Major Movements

June 4, 2013

This blog post was authored by HEFN Director Kathy Sessions.

Editor's note: We were saddened to hear yesterday of the passing of Senator Frank Lautenberg (D-NJ).  Senator Lautenberg was a tireless champion of environmental health and deeply dedicated to protecting American families from toxic chemicals.  HEFN extends heartfelt condolences to the Senator’s family, staff, constituents, and friends. 

In a move that surprised nearly everyone, decades of work to force reforms of US chemicals policy have recently turned into rapid movement on Capitol Hill to update the 1976 Toxic Substances Control Act (TSCA).

HEFN itself was created in part because of health and environmental funders’ concerns about toxic chemicals.  Much of our work ever since has aimed to build philanthropic support for health-protective shifts towards safer chemicals and materials.  HEFN’s members have invested years of effort and millions of dollars in deepening scientific understanding, broadening public awareness, and enabling strategic advocacy, with TSCA reform identified as a major milestone towards public health protection.

So it was a big development for our community when Senators Lautenberg (D-NJ) and Vitter (R-LA), formerly champions of opposing approaches to TSCA reform, recently introduced a compromise “Chemical Safety Improvement Act” (CSIA) bill along with a bipartisan group of other Senators.

Setting aside any particular take on the CSIA, getting bipartisan interest in new environmental regulations right now is a small miracle. Part of this story, already being explored in the press, is about the legislators themselves.  Another, largely-unsung force is the environmental health and justice community.  HEFN members and their grantees have systematically built a diverse movement with several organizing hubs and campaigns.  These diverse elements have grown into multiple pressures for greater health protection, converging on TSCA reform as a major target.

Before the Senators’ move towards compromise, the chemical industry and many of its downstream customers had already conceded that TSCA reform was necessary.  Key stakeholders across industry and advocacy had negotiated elements of a compromise.  The environmental health and justice community deserves much credit for building pressure for action.

Now that a moment they helped leverage is here, NGOs face new challenges.  TSCA reform has been a long time coming, but the Lautenberg-Vitter compromise came up quickly.  Groups have been feverishly analyzing content, and articulating hopes, concerns, and positions amidst a fast-paced, high-stakes political process.  Few have endorsed the bill so far.  Some are engaging but pressing for amendments, while others are outright opposed, and a few issues are emerging as shared focal points of concern.  (We’ve invited groups to post links on HEFN’s Facebook page to analyses, statements and other relevant resources.)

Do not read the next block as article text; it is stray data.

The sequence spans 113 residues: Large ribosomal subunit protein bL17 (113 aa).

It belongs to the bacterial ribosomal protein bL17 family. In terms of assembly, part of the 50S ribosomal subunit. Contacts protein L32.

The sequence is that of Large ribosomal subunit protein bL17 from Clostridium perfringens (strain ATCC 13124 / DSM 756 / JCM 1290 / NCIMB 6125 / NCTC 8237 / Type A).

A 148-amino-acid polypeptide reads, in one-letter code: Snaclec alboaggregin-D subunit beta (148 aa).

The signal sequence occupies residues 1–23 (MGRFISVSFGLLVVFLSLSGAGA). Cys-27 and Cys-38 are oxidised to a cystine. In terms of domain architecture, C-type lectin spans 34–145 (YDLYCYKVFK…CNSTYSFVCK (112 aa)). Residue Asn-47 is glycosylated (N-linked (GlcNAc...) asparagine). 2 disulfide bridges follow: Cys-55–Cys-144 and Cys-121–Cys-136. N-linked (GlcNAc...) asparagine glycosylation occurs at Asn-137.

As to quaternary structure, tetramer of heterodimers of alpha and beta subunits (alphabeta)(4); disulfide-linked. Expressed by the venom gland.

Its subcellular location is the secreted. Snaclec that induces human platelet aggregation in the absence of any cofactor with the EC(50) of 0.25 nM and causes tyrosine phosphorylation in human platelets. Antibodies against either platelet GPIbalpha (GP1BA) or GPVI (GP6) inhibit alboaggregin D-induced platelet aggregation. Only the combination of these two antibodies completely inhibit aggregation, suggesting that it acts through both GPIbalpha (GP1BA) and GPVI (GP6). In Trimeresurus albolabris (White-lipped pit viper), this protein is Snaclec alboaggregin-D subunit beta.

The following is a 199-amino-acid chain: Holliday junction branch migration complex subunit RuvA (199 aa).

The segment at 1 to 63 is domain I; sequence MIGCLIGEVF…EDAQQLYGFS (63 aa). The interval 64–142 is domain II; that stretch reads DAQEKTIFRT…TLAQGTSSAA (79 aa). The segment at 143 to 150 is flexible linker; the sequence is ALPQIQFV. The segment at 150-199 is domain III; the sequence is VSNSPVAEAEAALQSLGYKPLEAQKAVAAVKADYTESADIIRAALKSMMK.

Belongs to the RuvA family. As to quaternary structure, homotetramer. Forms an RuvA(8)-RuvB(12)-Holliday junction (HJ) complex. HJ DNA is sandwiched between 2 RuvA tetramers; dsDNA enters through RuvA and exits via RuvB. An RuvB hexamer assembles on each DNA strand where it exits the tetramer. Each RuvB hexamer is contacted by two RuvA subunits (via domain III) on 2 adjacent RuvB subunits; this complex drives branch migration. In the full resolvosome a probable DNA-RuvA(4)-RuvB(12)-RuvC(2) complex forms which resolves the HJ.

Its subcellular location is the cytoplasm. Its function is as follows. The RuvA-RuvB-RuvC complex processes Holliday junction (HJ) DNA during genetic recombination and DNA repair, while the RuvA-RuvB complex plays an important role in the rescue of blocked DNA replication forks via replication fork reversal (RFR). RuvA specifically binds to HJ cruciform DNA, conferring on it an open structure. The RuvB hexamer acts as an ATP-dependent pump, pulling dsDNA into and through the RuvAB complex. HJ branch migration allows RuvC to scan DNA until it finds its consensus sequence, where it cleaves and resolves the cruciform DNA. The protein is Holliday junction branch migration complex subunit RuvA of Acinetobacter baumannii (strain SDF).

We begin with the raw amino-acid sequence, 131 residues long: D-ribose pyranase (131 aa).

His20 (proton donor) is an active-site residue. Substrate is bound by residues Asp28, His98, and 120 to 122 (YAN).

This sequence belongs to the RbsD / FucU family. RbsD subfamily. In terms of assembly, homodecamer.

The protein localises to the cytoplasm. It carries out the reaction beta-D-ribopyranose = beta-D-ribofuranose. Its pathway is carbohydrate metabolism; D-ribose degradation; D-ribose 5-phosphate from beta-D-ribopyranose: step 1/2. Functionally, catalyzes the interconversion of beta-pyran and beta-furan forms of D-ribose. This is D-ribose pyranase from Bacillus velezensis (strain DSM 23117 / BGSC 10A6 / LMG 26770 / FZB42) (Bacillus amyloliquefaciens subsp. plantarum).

Where will this go?  While nothing is predictable – including with this week’s passing of one of its legislative champions – the proposed CSIA appears to have strong prospects. Other stakeholders with keen interest in the outcomes are fully engaged.  The bill has attracted media attention and endorsements from editorial boards of the Washington Post and New York Times.  HEFN does not advocate any particular grant or take a stand on any legislation.  We do encourage funders to consider these developments and their significance for the field.

How the environmental health and justice community engages with this policy process – one it helped push into play – is of consequence for the legislative process and the field’s relationships on and off the Hill.  And how players engage with one another in the process may be of as much consequence as any bill content.  This diverse movement’s varied stakeholders may view developments differently.  A healthy movement can tolerate disagreements, if expressed with respect and in ways that preserve the collective ability to build power for a long term agenda.

TSCA reform would be a big milestone.  But any bill making its way into law today will be only a partial step down the road.  Even groundbreaking legislation will not ultimately protect people unless it is implemented.  TSCA reform legislation will not address all concerns, from agricultural chemicals, to legacy exposures in overburdened communities, to major needs in science and green chemistry.  And some of the tougher political dynamics surrounding TSCA reform now reflect broader challenges of money in politics and in our democratic process.

At HEFN we are proud of the environmental health and justice community’s advances so far towards healthier conditions for all.  We will continue to help funders learn, collaborate, and support further progress, in this moment and beyond it.


From our Blog

Screenshot of Senate Committee Channel
Blog posted on April 22, 2015
Advocates and funders have been investing in an overhaul of U.S. chemicals policy for over a decade, but the next few months will be critical. This blog post provides a HEFN staff perspective on the...

Stay Informed